Illustrated throughout with many rare photographs from the Hofmann archives, this book offers a rare glimpse inside a visionary mind of Dr Albert Hofmann—the man who discovered LSD.
'Any scientist who is no mystic is no scientist.'—Albert Hofmann
Still lecturing until his death at 102, Dr Albert Hofmann would have been a remarkable man even if he hadn't discovered the chemical compound that changed the course of the 20th century – LSD. Voted the greatest living genius in a 2007 poll, the self-described 'little Swiss chemist' is as much loved and respected for his personal nobility and modesty as he is for his chemical creations, which besides LSD, include chemicals used every day in maternity and geriatric wards the world over.
This unique book collects, for the first time, a number of his more recent essays and lectures. Between them they present a comprehensive overview of Hofmann's relationship to his controversial creation, and reveal his profound mystical outlook, informed both by his own LSD experiences, and by a life lived through one of the most turbulent centuries in human history.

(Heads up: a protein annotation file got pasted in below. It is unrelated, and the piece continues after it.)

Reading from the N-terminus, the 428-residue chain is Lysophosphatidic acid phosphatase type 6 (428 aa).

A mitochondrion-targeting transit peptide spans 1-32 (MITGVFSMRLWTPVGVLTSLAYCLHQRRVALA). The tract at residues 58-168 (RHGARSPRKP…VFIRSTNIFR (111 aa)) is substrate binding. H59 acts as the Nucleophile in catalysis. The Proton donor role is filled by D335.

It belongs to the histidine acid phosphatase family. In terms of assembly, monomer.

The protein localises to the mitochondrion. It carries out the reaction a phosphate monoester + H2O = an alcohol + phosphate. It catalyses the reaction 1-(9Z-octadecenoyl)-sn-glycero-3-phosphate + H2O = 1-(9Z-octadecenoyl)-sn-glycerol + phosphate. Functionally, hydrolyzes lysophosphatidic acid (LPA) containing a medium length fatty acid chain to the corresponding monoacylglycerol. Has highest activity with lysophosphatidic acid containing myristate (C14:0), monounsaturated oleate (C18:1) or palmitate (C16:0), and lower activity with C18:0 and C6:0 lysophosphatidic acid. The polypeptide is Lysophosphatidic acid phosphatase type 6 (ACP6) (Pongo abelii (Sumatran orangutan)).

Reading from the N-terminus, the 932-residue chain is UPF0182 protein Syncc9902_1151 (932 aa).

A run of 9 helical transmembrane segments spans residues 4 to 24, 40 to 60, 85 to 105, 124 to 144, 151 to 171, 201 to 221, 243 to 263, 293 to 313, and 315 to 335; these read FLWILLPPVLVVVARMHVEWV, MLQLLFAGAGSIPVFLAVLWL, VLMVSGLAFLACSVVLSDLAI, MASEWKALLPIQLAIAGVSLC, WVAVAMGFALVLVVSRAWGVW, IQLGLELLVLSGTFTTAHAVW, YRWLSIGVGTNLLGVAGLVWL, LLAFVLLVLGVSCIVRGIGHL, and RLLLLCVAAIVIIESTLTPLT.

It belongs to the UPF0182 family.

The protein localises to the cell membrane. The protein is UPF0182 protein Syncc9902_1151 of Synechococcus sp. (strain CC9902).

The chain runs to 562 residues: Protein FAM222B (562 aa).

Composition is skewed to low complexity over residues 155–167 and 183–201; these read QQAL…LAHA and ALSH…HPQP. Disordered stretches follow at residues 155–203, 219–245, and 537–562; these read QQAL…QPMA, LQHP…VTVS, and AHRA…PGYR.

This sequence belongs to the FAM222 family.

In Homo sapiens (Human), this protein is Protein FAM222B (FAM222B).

The second section of the book contains essays and memoirs from some of the leading psychedelic thinkers of the 20th and 21st centuries, including Huston Smith, Myron Stolaroff, Ralph Metzner, Jonathan Ott, Stanislav Grof and Amanda Feilding.
Amanda Feilding, Countess of Wemyss and March, is an English artist and drug policy reformer. In 1998, she founded the Beckley Foundation, a charitable trust that promotes a rational, evidence-based approach to global drug policy policies, directs and supports pioneering neuroscientific and clinical research into the effects of psychoactive substances on the brain and cognition and facilitates investigations of the new avenues of treatment for mental and physical conditions as well as the enhancement of creativity and well-being.